Sajal Aly is confident in her work ethic, saying she aims to improve herself with every role she takes on. She’s also quick to point out that with every role, she becomes her own competition.
Sajal is also not shy about her ambitions, saying she wants to take Pakistani television to greater heights, in a new direction.
Well, wherever you are headed, Sajal, please take us with you.
This was the year of some seriously deranged and exceptionally well-executed villains — think Imran Ashraf as Rehan in Inkaar, Asad Siddiqui as Jawad in Surkh Chandni and Imran Ashraf as Shahvaiz in Dar Khuda Say.
With so many on-screen villains who made being bad look so damn good, it left me wondering: are villains having all the fun?
I posed this question to everyone’s favourite sociopath, Bilal Abbas Khan’s Wajih Taseer from Cheekh, and it turns out that playing the bad guy can really be as fun as it seems.
According to Bilal Abbas, “playing a negative role was very difficult, very different, but I thoroughly enjoyed it because it gives you a lot of liberty as an actor.”
Makes sense, considering Wajih was not only convincingly disarming with his devil-may-care attitude, he also had some of the best facial expressions and epic dialogues in a show that was already loaded with great dialogue and acting.
At the risk of aging myself, there are some characters — like Tom Hanks as Forrest Gump — who just stay with you for life because of how sweet, earnest and real they are. And, after this year’s successful drama series Ranjha Ranjha Kardi, I feel like Pakistan finally has its own Forrest Gump-equivalent in the form of the sweet, honest and loyal to a fault Bhola.
Played to perfection by Pakistan’s national treasure, Imran Ashraf, Bhola’s character makes this list because of the jaw-dropping way Imran Ashraf embodied Bhola.
When I recently asked Imran Ashraf how he prepared for this role, he told me that since he’s been a conscientious observer of his surroundings his whole life, he was able to embody the character with the necessary sensitivity and humility thanks to a lifetime spent picking up cues purely by people-watching.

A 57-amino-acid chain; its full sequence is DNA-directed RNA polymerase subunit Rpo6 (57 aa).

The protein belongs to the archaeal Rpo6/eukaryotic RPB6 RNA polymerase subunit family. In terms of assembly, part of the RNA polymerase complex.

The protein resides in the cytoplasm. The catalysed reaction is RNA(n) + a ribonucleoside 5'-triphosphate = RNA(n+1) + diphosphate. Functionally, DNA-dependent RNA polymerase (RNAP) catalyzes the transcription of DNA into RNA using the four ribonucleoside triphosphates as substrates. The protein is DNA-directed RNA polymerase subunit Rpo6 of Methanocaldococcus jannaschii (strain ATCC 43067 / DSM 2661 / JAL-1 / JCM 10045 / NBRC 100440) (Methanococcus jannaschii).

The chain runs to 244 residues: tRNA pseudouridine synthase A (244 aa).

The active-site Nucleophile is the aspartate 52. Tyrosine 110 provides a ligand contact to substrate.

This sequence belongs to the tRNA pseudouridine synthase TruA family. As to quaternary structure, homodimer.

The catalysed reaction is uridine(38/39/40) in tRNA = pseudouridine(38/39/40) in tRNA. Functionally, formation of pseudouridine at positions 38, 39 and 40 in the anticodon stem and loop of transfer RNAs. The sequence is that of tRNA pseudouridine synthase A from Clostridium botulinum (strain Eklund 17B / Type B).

Imran Ashraf’s Bhola not only left us all floored and frequently laughing, he also helped humanize mentally disabled people for many Pakistanis.
And for that alone, he belongs on this list.
Zahid Ahmed as Sameer/Sameera, a character with dissociative identity disorder, is one of those once-in-a-lifetime roles that any actor would willingly give up a kidney to be able to play. But very few actors could have played the part to such perfection as Zahid Ahmed.
I recently asked Zahid Ahmed how he plans to outdo himself after the role of a lifetime.
After all, how do you outperform yourself after pouring your all into one of the most physically demanding roles we’ve seen on Pakistani television, from living day in, day out in the hair and makeup of Sameer and then Sameera to role-switching between a doting husband and his more manipulative, cunning female alter ego?
Zahid told me this is a question he’s been asking himself since the start of Ishq Zahe Naseeb.
“When I took on Sameer/Sameera, the only responsibility I felt was to do [it] with finesse, such that both personas would seem convincing, entertaining and not comical in any way. I'll leave it to the audience to decide how I fared,” Zahid Ahmed said to me, while adding that he has a wishlist of characters he’d love to play but because he’s a believer in an uncertain universe, he’s content to leave it to God to determine way the wind blows while promising us all that he’ll do his best.
It’s safe to say we are willing to wait. With bated breath.